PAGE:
HANOI, July 12 (AFP) – A leading Buddhist dissident in Vietnam on Tuesday urged the United Nations to visit the communist country and monitor what he called human rights abuses.
Thich Quang Do, the deputy leader of the outlawed Buddhist church in Vietnam, called on UN agencies to go to Vietnam in order to “monitor human rights abuses in situ”.
In a statement by the Paris-based International Buddhist Information Bureau, the church’s information arm, Do applauded the recent decision of a UN body to consider as arbitrary his detention and that of the church patriarch, Thich Huyen Quang.
He urged the UN Working Group on Arbitrary Detention and the Special Rapporteurs on Freedom of Expression, Freedom of Religion to continue to “closely monitor the abysmal rights situation in Vietnam”.
Quang, 87, and Do, 77, leaders of the Unified Buddhist Church of Vietnam (UBCV), have been detained in isolation since October 2003.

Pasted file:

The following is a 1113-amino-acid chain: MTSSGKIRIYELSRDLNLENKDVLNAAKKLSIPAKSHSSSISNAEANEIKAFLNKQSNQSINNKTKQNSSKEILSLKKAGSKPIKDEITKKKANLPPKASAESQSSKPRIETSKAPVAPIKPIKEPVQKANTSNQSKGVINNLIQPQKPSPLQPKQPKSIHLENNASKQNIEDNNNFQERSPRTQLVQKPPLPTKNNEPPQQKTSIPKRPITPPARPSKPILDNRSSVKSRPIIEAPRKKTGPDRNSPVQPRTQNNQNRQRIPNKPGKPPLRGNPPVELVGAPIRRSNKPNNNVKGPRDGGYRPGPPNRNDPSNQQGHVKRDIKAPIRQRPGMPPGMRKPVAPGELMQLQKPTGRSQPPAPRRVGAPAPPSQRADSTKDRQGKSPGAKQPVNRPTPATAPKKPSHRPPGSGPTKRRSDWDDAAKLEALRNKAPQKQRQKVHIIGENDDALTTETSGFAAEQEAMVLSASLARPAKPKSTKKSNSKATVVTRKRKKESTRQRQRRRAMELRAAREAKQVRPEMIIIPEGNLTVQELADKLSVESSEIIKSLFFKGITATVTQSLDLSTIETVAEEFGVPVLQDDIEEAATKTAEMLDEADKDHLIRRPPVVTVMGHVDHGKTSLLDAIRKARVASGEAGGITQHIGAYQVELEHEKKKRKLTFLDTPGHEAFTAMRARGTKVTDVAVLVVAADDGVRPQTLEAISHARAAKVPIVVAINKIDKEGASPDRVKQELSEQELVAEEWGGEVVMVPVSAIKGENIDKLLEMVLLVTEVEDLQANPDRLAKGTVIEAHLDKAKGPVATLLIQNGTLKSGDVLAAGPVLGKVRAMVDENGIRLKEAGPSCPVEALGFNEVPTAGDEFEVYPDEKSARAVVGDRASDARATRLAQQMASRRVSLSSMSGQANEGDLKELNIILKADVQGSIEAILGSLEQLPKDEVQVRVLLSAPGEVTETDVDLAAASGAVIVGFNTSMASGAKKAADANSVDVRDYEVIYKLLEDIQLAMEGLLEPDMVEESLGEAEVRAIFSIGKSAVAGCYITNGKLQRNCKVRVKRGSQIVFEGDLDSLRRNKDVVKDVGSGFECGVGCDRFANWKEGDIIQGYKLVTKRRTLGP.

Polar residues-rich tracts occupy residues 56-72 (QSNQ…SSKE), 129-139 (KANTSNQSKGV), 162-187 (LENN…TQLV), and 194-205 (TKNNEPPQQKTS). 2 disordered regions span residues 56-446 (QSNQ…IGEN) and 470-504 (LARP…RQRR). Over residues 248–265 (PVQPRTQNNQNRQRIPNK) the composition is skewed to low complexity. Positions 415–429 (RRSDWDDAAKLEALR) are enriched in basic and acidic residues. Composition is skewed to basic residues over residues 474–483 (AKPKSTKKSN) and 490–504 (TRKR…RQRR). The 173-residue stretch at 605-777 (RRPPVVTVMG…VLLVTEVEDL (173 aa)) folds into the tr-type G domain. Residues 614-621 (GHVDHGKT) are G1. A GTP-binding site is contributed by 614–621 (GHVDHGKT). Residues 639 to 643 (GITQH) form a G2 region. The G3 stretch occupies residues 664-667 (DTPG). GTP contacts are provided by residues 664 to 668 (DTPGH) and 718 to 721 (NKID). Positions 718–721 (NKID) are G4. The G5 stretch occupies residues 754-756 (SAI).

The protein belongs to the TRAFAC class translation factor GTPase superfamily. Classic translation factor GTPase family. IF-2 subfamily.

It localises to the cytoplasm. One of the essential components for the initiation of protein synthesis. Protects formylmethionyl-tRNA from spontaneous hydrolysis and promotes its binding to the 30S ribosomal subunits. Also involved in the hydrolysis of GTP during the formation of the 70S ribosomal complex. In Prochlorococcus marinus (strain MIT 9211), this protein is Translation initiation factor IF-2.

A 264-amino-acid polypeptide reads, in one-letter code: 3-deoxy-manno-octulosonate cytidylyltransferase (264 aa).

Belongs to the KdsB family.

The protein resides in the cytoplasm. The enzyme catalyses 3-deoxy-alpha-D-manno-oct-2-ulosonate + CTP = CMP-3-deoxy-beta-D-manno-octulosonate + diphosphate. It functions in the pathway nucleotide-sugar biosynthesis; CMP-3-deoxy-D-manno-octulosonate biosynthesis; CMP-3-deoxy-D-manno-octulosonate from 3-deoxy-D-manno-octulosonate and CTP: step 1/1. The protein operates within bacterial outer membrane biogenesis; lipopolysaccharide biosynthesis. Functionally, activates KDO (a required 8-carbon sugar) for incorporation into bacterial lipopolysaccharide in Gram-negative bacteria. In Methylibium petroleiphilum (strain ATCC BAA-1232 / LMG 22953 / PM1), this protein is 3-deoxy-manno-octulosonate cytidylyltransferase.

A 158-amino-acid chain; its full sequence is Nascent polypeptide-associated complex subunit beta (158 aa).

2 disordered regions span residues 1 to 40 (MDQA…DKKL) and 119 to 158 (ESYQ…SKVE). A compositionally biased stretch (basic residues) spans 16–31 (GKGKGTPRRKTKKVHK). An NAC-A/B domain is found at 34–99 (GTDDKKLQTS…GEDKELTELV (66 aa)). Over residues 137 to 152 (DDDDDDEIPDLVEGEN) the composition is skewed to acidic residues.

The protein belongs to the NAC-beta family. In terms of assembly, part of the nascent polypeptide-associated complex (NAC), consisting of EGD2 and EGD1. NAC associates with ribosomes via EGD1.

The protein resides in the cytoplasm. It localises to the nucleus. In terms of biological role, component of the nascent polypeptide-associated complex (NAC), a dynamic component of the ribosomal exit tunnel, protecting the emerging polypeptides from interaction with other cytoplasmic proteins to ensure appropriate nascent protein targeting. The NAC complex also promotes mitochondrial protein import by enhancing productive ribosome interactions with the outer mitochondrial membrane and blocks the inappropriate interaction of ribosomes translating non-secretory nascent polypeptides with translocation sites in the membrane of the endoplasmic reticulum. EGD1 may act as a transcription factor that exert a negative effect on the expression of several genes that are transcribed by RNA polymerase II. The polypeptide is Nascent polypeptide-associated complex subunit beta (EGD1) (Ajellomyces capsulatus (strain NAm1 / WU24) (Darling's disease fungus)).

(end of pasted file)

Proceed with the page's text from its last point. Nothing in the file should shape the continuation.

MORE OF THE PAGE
They were placed under house arrest without trial and accused of possessing state secrets and trying to reorganise the church with the help of “outside forces”.
The two religious leaders have long tussled with Vietnamese authorities over the role of their church but the government has rebutted claims of human rights abuses.
“Secret police keep watch on me day and night. My telephone is cut, my communications are monitored, and I am forbidden to travel…”, Do was quoted as saying in the statement.
He expressed shock that the Vietnamese government said both he and Quang were living “completely free from any administrative surveillance or detention.”
Last week, the UN Working Group of Arbitrary Detention said the detention of the two was a breach of the International Covenant on Civil and Political Rights that Vietnam has ratified.
The UBCV was officially banned in 1981 because it refused to come under the Communist Party’s control.